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State association of educators seeks clarification on CDC social distancing guideline changes

State educators question CDC's new social distancing guidelines
State educators question CDC's new social distancing guidelines
Published: Mar. 19, 2021 at 8:48 PM EDT
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RALEIGH, N.C. (WITN) - The state’s largest teachers organization is questioning the Centers for Disease Control (CDC) and asking for more data and science to support recent social distancing guideline changes for schools.

On Friday, the CDC announced new guideline changes and opened up a flood of questions from various parent groups and teacher organizations.

“From the outset of the COVID-19 pandemic, North Carolina Association of Educators (NCAE) has urged that we follow the science in determining how best to ensure the safety of students, families, and educators. With the CDC changing their guidance around minimum social distancing in schools from 6 feet to 3 feet in elementary schools, we want to emphasize that 3 feet is an absolute minimum, not the ideal,” NCAE President Tamika Walker Kelly said.”

NCAE leaders said the CDC recommends keeping students and teachers in groups throughout the day, maintaining 6 feet of distance between those groups whenever possible, and strictly adhering to other safety protocols. Those protocols include constant masking and vigilant hand washing to keep educators and students as safe as possible.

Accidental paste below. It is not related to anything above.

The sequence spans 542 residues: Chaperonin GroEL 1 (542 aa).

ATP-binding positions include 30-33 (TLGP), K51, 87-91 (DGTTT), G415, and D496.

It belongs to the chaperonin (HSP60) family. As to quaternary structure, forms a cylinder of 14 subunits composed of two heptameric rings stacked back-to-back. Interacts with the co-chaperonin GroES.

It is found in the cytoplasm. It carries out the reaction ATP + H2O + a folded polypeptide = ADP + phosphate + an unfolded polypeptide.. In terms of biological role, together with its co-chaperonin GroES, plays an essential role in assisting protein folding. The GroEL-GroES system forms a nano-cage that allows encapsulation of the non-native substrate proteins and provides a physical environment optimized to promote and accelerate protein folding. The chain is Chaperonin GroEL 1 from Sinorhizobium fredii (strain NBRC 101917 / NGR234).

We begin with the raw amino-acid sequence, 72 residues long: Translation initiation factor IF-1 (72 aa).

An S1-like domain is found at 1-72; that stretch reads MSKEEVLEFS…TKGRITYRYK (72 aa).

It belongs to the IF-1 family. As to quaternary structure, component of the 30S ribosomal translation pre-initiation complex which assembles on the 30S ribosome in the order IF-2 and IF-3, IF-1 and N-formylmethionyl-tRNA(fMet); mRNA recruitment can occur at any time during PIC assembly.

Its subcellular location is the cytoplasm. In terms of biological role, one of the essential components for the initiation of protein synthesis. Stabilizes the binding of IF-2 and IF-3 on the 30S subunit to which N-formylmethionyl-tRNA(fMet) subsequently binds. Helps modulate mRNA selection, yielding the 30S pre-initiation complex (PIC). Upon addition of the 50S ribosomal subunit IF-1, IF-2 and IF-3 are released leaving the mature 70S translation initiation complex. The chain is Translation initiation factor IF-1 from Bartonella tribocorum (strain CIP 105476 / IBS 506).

Adding, in middle schools and high schools where community transmission is high, as it continues to be in many North Carolina counties, the CDC advises students to stay 6 feet apart if grouping is not possible.

The NCAE president said, “For the sake of public trust and clarity, we urge the CDC to provide far more detail about the rationale for the change from 6 feet to 3 feet for students in schools. To clearly and publicly account for differences in the types of school environments, new virus variants, differences in mitigation compliance, and how study participants tested for the virus.

The group’s president added that members are concerned the CDC made changes without demonstrating with science that changes can be implemented in a way that does not detract from the larger long-term needs of students.”

NCAE is the state’s largest education advocacy organization for public school employees and represents active, retired, and student members.

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